It wasn’t all doom and gloom though, there were those in the audience (like me) that thought the rise of social media is an amazing thing. My reasons? Pretty simple I think, it means I can keep in touch with friends from way back who are all over the world, it means I realize how close to truth the whole six degrees of separation is, it definitely keeps you honest (the whole world can see you now) and the mere fact that anyone is reading this sentence is a testament to the power of social media. Your voice can be heard on a greater stage now. And for me that really is it. The internet amplifies us all, every part of us (and by us I mean humans collectively). So the good is louder, the bad is darker and the uglier is sadly more twisted and ugly. But it really is still just us. And if you think that it’s all doom and gloom, well the internet really isn’t the root of your problem. And yes there are problems that this amplification throws up. But maybe we all have to take the initiative and police our own corner of cyberspace a little. And keep plugging the amazingly cool things that social media kicks up, like for me all the friends I’ve made online, I mean Anton and I wouldn’t write this damn blog had it not been for forums. And things like Interesting2007, and Chinwag, and the ability to meet people who I really have no business meeting like George and Charles and Amelia and Peter and Piers and and the list goes on (and you’re all on it..). And something that wasn’t touched upon is the empowerment this gives you. It makes me feel good. Like really good. And the good will always outweigh the bad, so let’s try and tip the scales a little more.

The stage is yours…

(A big thank you to Chinwag and Emily in particular for hooking me up with a ticket for this event. Make sure you register for the Chinwag Summer Party – it’s gonna be biblical!)

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Before I start this isn’t destroying those who network or enjoy it. It’s my humble view of why I care not to be a social butterfly with my occupational gain in mind. This could very well be a downfall of mine and as a result I may suffer in the future for having such a belief in an industry which is obviously quite populated with considerable top end favours being exchanged. So, shamelessly indulgent of me with no delusions of anyone being interested (I just care to write it down in a public place) why I don’t like networking and a type who network? Well, it’s again a fault of mine. I have this social flaw of being completely unable to act interested in anyone I spot with the pretense of verbally climbing the career pole all over their greasy little hands or like to spray those around them with their suspicious achievements.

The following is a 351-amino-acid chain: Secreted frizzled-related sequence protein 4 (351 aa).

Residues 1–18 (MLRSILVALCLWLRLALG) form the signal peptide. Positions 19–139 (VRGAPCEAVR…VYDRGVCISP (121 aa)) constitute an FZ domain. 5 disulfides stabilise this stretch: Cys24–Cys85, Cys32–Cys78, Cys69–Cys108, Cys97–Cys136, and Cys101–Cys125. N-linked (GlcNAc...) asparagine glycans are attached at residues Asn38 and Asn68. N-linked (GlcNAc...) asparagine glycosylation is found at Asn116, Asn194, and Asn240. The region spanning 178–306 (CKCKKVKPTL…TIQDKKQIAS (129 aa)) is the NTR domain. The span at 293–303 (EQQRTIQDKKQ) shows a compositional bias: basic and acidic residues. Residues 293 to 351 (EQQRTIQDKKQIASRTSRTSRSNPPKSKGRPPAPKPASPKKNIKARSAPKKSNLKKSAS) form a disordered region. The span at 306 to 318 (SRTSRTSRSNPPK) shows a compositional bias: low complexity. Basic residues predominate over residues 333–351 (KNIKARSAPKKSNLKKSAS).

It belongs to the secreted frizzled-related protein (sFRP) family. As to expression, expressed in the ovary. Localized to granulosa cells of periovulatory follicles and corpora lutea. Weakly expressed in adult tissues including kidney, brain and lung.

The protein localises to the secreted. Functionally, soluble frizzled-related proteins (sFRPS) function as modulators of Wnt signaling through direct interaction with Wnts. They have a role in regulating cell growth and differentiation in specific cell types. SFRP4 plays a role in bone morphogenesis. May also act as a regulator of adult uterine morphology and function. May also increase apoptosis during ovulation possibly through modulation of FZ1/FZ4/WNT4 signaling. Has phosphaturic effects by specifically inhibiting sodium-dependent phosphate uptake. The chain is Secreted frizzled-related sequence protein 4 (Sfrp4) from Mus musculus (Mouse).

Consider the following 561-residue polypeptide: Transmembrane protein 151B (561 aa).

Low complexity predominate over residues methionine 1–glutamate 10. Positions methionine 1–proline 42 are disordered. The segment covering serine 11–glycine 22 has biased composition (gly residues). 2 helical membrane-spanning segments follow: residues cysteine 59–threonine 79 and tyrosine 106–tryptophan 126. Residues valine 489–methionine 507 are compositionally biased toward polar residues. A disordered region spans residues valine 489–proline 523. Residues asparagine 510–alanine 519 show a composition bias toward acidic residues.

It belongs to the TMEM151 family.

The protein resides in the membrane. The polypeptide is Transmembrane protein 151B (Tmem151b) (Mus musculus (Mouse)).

Now Sam, Sam is gifted, he can quite gracefully (even with an American accent) work and charm the room and come across engaged with all those he passes. He’ll introduce me to a group, one will lean forward shake my hand give a nod, the overtly thin short lady to my left scopes me out, assesses my worth, forces a smile and tries to start a conversation with someone else, as karma would have it no one is interested in her so she pretends to read a new text message. A rather jittery researcher introduces himself to me. He gives me a card, I explain I didn’t bring any and the group all chuckle to themselves ‘didn’t bring a card’ they snigger. Sorry, last time I checked I wasn’t here to fckn flyer. I move away, partly because I would rather socialize with a disgruntled rattle snake than with these just human group that for some reason I’m in the same room as. Sam is still doing a great job, I sneer when he looks over, I’m going for a cigarette.

Outside, at last, free from feeling guilty that I won’t pretend that just because someone is talking on a raised stage it must be of gospel quality. A man barges past me, pacing up and down, talking on an ear blue tooth thing, I step around him so that I can’t see the side with the blue tooth so I can see what looks like him talking to himself, I imagine he’s insane and smile, he’s loud enough for me to hear which of course is on purpose and given the inane content could be convincing that he is in fact a mentalist. I sigh, I look back seeing lots of heads snapping back, mouths gaped open with exaggerated laughing. My spine shudders, I can’t do it, I won’t do it. A planner I use to work with stands next to me and lights a cigarette. At last, salvation. We chat about how much we hate these things, that certain speakers were great and some were, well, let’s just say not really as great as all the camera flashes will have them believe. Either way, we’re out of the office which seems the best thing right now.

Time to go back in, I spot the skinny little women chatting to one of the speakers as he nervously looks past her, waiting to have his cue to get mike-d up. Her rude compose with me and now her desperation with what she sees as an opportunity is in my eyes the very shallow, self serving and dishonest reason I don’t like these things. I’m filled with disdain for such people, I don’t trust them, I don’t like them….and I have a chip on my shoulder with those who play an arrogant card with me and alas it’s usually true to say that these were brought up in the ‘old skool’ and probably don’t ‘get it’. I’m told that she’s on the way out and that that neither office she applied to within her network want her due to being impossible to work with. I understand now why she’s putting so much effort into keeping this poor guy’s attention and dismissed abruptly anyone who can’t give her a helping hand. Mad blue tooth man barges past, still rabbiting to himself, maybe he’s in his own world of 24 and clearly has just learnt that a bomb is placed within this venue. That can be the only reason for the urgency, that or he’s just gagging to get to the front, open his gills and take in everything he’s told to.